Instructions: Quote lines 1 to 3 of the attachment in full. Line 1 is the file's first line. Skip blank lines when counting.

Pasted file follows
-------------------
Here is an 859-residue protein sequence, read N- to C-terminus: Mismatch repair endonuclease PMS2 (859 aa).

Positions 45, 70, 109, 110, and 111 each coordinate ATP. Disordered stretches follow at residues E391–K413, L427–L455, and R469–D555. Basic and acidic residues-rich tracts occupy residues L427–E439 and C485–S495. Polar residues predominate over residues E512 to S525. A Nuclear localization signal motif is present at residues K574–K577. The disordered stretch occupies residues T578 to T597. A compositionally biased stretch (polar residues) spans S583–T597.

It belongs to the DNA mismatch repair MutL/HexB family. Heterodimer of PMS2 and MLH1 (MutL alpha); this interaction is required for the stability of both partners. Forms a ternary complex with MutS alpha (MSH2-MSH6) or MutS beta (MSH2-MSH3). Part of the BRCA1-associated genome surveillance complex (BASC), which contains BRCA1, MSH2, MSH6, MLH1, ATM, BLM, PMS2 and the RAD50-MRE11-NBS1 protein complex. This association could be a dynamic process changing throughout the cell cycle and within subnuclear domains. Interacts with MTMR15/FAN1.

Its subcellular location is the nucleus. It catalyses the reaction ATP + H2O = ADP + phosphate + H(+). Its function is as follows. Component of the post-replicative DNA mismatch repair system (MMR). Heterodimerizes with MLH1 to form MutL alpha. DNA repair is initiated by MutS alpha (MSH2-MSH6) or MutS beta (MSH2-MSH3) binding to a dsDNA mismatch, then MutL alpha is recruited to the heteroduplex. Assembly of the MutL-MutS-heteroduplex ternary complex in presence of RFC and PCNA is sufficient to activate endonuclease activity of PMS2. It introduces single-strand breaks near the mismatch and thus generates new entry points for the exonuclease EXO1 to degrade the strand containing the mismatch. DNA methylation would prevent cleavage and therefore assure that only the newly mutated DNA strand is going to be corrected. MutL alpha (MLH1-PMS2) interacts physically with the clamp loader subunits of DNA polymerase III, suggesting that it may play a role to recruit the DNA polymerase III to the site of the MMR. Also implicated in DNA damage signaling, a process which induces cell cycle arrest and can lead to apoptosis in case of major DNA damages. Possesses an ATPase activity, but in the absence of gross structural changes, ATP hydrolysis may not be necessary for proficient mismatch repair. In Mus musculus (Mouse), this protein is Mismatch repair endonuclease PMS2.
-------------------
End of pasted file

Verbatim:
Here is an 859-residue protein sequence, read N- to C-terminus: Mismatch repair endonuclease PMS2 (859 aa).

Positions 45, 70, 109, 110, and 111 each coordinate ATP. Disordered stretches follow at residues E391–K413, L427–L455, and R469–D555. Basic and acidic residues-rich tracts occupy residues L427–E439 and C485–S495. Polar residues predominate over residues E512 to S525. A Nuclear localization signal motif is present at residues K574–K577. The disordered stretch occupies residues T578 to T597. A compositionally biased stretch (polar residues) spans S583–T597.

It belongs to the DNA mismatch repair MutL/HexB family. Heterodimer of PMS2 and MLH1 (MutL alpha); this interaction is required for the stability of both partners. Forms a ternary complex with MutS alpha (MSH2-MSH6) or MutS beta (MSH2-MSH3). Part of the BRCA1-associated genome surveillance complex (BASC), which contains BRCA1, MSH2, MSH6, MLH1, ATM, BLM, PMS2 and the RAD50-MRE11-NBS1 protein complex. This association could be a dynamic process changing throughout the cell cycle and within subnuclear domains. Interacts with MTMR15/FAN1.